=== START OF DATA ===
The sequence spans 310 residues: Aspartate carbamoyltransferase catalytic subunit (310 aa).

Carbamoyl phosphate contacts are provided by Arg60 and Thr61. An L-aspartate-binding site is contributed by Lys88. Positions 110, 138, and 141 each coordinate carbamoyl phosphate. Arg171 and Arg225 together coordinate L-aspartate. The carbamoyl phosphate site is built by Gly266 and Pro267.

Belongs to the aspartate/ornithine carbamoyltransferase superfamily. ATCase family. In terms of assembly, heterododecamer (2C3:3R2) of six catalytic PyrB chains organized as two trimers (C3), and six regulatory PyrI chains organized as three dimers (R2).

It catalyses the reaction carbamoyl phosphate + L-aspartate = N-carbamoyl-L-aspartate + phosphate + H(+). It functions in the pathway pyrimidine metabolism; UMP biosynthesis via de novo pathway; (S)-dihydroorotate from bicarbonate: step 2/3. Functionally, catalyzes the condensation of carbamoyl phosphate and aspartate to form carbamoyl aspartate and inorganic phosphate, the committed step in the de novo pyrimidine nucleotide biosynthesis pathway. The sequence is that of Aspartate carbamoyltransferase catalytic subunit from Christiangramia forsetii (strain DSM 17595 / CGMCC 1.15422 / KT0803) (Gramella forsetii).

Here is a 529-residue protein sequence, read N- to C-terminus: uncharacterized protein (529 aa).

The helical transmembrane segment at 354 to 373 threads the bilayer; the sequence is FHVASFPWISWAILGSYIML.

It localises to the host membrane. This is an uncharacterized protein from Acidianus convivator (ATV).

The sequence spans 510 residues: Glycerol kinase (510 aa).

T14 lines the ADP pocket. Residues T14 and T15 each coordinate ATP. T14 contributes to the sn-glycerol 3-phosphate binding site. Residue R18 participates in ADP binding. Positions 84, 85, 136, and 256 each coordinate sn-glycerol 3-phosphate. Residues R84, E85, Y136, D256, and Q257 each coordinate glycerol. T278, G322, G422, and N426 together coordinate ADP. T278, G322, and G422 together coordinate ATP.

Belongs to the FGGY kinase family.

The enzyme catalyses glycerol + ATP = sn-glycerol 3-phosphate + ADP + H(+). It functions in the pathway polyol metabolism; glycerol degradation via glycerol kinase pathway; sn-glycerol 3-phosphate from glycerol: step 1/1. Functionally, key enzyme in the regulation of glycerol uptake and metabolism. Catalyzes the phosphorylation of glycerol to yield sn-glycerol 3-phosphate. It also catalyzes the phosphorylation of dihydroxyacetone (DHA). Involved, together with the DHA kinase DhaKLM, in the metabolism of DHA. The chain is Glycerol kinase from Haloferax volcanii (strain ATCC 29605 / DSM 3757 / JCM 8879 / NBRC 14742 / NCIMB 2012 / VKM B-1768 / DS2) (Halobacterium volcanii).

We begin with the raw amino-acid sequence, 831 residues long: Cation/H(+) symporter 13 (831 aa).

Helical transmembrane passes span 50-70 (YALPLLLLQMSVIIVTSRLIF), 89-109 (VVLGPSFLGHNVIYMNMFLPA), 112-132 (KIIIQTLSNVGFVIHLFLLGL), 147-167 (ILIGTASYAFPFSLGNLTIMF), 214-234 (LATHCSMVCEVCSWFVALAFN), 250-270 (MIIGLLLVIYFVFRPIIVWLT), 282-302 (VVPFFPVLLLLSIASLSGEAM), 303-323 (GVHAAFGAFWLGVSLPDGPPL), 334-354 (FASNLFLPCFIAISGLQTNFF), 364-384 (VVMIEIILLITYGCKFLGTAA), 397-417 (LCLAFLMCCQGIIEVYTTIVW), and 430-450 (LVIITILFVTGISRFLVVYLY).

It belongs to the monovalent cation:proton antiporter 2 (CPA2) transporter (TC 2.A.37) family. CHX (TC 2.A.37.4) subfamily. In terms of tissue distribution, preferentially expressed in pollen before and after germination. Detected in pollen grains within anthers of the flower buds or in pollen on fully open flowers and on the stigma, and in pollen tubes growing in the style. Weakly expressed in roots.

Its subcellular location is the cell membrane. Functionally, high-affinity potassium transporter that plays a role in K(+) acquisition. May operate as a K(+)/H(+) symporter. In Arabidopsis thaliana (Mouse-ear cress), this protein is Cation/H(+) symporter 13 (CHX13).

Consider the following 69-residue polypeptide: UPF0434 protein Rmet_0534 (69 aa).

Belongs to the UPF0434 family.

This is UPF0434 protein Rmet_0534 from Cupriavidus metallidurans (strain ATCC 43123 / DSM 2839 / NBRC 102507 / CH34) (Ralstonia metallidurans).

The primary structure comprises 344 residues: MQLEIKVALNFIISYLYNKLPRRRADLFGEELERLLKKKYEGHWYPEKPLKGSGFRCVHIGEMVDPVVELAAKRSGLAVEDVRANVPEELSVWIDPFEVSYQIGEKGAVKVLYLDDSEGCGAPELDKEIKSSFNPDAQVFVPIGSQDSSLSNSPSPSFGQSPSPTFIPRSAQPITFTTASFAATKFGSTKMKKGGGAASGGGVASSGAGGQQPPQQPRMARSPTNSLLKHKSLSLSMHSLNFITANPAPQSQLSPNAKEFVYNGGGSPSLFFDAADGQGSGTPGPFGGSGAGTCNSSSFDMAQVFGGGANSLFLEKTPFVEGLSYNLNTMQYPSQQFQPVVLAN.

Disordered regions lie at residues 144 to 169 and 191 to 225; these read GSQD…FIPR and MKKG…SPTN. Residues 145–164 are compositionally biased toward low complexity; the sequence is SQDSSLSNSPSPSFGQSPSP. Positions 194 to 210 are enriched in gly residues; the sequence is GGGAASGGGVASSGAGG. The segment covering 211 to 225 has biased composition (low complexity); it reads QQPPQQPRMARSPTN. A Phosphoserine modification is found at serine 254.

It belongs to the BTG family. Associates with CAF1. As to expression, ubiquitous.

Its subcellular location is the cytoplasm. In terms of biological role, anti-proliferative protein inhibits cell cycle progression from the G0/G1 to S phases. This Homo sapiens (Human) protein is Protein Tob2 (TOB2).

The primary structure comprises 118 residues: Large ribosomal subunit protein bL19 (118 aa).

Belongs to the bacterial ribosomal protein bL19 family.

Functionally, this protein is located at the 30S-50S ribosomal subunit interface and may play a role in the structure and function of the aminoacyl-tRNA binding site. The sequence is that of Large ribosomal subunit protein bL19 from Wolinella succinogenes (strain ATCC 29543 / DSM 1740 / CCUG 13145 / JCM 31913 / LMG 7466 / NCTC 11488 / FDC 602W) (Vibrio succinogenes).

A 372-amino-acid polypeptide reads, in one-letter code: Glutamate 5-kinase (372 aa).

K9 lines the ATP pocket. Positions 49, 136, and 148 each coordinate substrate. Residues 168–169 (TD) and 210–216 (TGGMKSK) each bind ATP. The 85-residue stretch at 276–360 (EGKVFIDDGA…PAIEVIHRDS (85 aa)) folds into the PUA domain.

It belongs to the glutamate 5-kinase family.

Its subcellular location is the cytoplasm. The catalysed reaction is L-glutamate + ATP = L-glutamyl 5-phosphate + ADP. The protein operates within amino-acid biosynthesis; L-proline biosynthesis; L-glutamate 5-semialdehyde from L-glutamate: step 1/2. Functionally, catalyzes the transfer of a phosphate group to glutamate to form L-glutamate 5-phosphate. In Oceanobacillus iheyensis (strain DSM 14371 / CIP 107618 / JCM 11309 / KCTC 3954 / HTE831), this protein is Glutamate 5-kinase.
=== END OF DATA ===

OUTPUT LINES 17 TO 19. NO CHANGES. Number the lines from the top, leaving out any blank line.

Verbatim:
Belongs to the UPF0434 family.

This is UPF0434 protein Rmet_0534 from Cupriavidus metallidurans (strain ATCC 43123 / DSM 2839 / NBRC 102507 / CH34) (Ralstonia metallidurans).

The primary structure comprises 344 residues: MQLEIKVALNFIISYLYNKLPRRRADLFGEELERLLKKKYEGHWYPEKPLKGSGFRCVHIGEMVDPVVELAAKRSGLAVEDVRANVPEELSVWIDPFEVSYQIGEKGAVKVLYLDDSEGCGAPELDKEIKSSFNPDAQVFVPIGSQDSSLSNSPSPSFGQSPSPTFIPRSAQPITFTTASFAATKFGSTKMKKGGGAASGGGVASSGAGGQQPPQQPRMARSPTNSLLKHKSLSLSMHSLNFITANPAPQSQLSPNAKEFVYNGGGSPSLFFDAADGQGSGTPGPFGGSGAGTCNSSSFDMAQVFGGGANSLFLEKTPFVEGLSYNLNTMQYPSQQFQPVVLAN.